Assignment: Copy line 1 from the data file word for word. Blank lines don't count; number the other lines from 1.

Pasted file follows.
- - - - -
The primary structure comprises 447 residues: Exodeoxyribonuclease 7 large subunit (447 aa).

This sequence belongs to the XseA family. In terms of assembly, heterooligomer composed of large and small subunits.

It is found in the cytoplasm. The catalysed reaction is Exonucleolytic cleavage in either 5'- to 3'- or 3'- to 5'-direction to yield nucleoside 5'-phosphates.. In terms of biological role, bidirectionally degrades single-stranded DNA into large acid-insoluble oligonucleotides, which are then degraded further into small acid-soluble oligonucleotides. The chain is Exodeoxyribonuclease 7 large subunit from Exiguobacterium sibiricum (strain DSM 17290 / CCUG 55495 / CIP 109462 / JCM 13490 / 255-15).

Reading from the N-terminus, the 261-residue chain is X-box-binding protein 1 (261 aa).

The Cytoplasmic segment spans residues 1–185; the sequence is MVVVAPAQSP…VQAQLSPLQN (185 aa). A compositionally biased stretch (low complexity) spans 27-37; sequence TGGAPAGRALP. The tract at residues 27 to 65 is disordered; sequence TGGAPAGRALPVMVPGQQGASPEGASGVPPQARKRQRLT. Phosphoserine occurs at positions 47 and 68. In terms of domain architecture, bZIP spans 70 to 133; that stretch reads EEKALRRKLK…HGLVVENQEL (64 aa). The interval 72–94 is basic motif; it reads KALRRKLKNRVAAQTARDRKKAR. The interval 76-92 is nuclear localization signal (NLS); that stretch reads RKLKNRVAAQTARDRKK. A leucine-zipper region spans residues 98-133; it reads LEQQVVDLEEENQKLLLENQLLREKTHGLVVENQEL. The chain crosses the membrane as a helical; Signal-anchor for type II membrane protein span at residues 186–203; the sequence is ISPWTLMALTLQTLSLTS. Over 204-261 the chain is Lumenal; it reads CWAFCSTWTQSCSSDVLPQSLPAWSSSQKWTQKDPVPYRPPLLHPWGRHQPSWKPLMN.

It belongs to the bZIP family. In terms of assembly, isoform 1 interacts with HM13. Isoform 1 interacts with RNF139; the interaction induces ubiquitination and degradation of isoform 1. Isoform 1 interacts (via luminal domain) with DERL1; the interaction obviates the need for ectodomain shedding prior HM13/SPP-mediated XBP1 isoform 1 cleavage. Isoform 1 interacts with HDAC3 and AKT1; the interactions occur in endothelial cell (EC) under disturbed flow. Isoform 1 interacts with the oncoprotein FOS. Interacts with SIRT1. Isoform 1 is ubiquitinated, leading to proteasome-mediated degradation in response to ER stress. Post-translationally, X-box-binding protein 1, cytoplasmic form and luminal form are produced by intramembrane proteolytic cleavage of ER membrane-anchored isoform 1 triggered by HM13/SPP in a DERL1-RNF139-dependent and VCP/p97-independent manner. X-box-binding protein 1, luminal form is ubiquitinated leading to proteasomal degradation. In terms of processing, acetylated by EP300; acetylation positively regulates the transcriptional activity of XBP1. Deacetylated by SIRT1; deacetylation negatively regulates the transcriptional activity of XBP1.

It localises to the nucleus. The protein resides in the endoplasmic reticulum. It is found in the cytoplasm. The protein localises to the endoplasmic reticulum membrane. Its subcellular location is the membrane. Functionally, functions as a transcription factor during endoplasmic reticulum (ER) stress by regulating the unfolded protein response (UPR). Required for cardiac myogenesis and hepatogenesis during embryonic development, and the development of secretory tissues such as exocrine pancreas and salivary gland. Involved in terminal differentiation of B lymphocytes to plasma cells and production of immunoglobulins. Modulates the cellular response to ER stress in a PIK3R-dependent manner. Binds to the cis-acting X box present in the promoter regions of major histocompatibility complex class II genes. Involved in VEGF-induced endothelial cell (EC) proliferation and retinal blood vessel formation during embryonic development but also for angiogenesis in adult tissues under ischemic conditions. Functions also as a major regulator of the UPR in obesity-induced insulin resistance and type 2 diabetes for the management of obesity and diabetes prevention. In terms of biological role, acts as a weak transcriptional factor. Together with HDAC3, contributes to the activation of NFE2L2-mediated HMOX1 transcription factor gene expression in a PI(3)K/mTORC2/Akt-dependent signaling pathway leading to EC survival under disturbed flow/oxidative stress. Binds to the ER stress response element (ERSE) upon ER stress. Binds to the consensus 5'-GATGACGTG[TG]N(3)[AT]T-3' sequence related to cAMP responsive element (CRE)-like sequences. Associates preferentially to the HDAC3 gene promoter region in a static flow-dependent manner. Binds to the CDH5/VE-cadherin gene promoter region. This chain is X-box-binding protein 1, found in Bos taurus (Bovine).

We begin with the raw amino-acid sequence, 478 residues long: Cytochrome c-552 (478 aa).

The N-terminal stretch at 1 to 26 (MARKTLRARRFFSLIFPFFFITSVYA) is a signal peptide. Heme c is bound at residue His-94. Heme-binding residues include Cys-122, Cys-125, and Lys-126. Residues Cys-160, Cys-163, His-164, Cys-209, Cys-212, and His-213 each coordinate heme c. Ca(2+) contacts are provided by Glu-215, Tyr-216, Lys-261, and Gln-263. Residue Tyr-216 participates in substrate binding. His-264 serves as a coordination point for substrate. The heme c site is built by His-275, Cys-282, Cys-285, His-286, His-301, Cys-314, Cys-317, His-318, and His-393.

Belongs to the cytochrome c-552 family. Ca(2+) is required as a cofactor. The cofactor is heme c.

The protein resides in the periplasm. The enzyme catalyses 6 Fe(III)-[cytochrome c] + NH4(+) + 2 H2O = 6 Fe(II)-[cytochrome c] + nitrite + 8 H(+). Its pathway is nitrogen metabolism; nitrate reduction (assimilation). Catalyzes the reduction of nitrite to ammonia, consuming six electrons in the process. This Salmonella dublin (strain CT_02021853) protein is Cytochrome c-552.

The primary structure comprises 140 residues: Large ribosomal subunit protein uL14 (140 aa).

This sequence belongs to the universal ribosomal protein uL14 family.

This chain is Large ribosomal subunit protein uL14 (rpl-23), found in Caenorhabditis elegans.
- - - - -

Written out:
The primary structure comprises 447 residues: Exodeoxyribonuclease 7 large subunit (447 aa).